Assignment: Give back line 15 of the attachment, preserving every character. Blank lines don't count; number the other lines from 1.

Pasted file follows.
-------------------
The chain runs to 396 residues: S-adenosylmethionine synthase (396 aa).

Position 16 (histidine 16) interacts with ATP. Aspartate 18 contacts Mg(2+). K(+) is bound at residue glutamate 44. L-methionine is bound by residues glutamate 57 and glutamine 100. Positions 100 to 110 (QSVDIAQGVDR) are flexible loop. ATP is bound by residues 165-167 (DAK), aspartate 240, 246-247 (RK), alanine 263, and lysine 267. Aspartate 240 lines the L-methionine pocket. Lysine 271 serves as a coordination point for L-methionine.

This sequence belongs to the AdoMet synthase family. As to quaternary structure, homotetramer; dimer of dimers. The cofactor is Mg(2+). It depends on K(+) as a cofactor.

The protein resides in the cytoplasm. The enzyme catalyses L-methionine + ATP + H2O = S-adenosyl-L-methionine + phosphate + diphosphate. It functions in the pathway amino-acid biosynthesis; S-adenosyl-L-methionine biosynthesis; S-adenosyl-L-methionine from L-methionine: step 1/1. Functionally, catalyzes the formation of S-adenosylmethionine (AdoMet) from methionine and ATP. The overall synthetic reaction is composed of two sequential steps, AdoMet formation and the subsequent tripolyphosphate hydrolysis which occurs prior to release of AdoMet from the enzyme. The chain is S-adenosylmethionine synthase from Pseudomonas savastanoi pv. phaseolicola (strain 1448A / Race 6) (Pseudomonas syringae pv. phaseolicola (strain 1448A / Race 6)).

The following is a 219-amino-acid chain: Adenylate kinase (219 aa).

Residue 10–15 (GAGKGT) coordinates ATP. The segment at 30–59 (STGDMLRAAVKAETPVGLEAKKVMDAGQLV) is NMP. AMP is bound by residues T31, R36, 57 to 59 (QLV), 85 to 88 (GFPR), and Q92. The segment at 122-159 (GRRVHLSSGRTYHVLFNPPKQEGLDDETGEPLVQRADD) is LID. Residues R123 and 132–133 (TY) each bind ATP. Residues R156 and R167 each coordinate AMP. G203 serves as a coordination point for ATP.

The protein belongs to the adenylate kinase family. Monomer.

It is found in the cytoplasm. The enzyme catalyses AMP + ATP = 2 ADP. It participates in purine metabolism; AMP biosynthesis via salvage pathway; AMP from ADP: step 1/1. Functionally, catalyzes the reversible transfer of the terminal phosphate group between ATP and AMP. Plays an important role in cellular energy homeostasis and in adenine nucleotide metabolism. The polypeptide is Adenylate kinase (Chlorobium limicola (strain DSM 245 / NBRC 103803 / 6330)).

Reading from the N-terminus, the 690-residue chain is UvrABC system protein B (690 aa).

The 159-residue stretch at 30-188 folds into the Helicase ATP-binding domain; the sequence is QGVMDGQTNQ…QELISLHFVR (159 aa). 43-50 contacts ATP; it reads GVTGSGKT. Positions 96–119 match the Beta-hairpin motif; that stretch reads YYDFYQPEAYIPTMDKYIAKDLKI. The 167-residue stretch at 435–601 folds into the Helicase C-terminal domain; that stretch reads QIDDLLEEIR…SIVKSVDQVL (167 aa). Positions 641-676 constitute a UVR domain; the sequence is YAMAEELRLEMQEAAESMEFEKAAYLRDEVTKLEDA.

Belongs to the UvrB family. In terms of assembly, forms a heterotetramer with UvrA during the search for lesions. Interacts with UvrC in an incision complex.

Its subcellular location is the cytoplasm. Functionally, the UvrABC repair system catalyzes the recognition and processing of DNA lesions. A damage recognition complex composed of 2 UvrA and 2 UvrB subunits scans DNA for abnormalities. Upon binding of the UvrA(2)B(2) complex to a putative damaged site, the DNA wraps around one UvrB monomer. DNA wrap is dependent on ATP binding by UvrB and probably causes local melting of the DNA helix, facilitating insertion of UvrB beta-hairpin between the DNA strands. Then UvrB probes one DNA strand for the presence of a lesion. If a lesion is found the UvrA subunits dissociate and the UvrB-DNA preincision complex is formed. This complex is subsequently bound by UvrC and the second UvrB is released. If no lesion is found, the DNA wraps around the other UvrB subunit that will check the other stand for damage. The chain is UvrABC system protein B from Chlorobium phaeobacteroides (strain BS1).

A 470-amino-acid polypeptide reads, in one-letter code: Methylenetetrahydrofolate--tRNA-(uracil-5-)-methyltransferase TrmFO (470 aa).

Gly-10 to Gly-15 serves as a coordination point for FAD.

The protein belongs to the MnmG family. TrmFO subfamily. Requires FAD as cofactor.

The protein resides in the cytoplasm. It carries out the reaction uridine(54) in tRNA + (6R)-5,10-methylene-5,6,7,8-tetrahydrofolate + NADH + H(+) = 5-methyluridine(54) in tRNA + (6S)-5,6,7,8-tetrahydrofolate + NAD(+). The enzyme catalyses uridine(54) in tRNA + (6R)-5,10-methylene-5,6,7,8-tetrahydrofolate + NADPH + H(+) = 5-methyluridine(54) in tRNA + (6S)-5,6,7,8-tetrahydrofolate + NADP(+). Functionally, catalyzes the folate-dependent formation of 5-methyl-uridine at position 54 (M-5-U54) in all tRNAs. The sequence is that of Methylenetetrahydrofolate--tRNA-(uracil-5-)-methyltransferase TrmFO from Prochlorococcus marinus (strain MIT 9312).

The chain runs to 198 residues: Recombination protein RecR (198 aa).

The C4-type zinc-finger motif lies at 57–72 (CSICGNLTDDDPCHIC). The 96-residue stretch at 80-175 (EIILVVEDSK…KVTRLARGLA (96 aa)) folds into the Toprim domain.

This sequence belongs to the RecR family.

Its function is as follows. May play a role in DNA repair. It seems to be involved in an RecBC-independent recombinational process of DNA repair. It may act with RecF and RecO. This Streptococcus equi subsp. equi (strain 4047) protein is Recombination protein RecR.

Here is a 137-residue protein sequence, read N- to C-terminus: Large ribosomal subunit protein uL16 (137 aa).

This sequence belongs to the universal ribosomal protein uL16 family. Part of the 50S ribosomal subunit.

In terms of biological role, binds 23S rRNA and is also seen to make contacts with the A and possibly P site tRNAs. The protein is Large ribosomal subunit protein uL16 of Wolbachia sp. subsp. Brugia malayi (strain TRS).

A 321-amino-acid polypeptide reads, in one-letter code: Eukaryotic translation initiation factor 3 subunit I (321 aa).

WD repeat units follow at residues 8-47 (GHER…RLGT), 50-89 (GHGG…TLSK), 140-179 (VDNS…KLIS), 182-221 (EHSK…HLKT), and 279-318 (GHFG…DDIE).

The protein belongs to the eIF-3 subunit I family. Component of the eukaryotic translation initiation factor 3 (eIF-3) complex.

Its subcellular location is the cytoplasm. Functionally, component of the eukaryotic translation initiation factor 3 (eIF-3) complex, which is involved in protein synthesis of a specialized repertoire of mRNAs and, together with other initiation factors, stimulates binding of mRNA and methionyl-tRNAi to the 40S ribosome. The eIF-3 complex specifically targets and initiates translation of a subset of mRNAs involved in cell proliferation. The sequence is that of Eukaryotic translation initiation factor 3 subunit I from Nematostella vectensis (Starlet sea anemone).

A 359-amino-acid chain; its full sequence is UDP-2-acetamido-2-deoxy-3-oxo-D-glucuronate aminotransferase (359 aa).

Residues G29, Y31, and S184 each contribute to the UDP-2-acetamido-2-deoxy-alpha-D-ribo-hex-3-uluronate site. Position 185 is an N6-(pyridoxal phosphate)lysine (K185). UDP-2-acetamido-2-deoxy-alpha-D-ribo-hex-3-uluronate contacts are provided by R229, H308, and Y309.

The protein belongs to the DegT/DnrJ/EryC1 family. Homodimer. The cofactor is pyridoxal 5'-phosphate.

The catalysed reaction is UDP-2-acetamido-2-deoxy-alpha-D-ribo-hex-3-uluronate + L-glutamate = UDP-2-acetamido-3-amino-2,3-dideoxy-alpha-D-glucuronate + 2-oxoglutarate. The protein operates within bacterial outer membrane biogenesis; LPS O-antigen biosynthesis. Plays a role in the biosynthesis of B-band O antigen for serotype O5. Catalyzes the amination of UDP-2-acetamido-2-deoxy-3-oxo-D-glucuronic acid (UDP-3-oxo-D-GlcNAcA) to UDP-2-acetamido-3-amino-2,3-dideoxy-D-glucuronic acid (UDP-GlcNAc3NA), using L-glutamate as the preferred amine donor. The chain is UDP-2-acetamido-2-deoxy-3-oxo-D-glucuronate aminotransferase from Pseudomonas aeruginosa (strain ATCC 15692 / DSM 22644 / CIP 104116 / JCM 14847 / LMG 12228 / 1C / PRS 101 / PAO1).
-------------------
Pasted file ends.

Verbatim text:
The protein belongs to the MnmG family. TrmFO subfamily. Requires FAD as cofactor.